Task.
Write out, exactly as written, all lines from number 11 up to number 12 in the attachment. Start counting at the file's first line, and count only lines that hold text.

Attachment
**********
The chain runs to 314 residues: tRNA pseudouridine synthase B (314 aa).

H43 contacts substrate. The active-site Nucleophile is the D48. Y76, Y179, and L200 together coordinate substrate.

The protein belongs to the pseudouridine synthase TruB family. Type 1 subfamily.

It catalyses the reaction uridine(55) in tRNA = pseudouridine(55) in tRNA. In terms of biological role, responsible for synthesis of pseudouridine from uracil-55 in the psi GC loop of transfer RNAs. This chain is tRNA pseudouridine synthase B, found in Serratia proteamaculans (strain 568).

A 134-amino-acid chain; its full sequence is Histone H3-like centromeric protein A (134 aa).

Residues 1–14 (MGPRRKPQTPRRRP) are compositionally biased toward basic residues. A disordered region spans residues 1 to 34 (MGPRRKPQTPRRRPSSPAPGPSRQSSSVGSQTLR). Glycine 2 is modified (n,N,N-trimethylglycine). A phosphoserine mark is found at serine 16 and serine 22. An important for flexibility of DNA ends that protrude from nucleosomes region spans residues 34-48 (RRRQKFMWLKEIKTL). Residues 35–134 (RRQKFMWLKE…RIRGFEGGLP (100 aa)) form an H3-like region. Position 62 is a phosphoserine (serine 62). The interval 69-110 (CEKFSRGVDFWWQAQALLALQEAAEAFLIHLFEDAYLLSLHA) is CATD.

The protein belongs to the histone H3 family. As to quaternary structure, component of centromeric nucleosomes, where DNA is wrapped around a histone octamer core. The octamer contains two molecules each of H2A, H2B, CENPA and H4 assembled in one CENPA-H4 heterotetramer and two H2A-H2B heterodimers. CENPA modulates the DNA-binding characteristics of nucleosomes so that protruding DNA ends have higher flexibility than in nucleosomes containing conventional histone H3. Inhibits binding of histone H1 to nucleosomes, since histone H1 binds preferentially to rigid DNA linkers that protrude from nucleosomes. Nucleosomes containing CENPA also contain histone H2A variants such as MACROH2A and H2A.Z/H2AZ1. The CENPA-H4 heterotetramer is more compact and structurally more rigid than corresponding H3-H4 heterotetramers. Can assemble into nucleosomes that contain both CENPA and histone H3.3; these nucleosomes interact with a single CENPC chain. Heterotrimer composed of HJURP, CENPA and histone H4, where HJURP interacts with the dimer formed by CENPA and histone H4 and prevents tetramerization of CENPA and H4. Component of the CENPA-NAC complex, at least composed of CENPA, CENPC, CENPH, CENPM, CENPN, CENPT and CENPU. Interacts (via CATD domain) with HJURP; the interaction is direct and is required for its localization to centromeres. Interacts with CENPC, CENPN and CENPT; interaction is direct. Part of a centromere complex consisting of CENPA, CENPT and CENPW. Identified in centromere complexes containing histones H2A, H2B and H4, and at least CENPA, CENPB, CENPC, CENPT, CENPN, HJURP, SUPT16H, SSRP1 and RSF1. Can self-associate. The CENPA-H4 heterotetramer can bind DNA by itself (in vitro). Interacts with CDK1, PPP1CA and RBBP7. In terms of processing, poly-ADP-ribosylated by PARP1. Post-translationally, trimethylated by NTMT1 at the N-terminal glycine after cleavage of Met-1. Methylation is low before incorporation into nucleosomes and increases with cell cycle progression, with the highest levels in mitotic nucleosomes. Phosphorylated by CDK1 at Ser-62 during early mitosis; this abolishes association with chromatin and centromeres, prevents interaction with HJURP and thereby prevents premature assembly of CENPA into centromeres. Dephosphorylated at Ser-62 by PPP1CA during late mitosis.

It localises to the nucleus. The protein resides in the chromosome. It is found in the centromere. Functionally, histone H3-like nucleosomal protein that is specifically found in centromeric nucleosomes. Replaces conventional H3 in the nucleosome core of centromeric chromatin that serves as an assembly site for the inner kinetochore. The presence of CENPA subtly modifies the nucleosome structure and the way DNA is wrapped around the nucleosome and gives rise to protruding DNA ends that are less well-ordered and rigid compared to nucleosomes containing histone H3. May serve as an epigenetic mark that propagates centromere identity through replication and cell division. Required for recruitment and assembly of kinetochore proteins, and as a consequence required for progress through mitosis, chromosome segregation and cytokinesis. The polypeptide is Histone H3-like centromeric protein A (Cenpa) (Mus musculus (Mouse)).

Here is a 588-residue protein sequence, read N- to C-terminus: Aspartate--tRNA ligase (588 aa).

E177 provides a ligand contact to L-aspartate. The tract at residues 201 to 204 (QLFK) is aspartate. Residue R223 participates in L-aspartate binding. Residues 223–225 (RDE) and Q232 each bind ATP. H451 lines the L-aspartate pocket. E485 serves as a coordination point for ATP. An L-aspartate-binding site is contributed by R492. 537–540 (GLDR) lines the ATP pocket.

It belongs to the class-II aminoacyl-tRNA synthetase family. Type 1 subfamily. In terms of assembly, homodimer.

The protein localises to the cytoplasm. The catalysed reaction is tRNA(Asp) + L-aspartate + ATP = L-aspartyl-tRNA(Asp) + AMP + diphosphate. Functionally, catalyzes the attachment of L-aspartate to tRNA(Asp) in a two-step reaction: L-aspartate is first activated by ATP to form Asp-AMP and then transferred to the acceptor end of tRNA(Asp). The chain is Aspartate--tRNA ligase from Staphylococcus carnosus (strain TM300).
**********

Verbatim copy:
It belongs to the class-II aminoacyl-tRNA synthetase family. Type 1 subfamily. In terms of assembly, homodimer.

The protein localises to the cytoplasm. The catalysed reaction is tRNA(Asp) + L-aspartate + ATP = L-aspartyl-tRNA(Asp) + AMP + diphosphate. Functionally, catalyzes the attachment of L-aspartate to tRNA(Asp) in a two-step reaction: L-aspartate is first activated by ATP to form Asp-AMP and then transferred to the acceptor end of tRNA(Asp). The chain is Aspartate--tRNA ligase from Staphylococcus carnosus (strain TM300).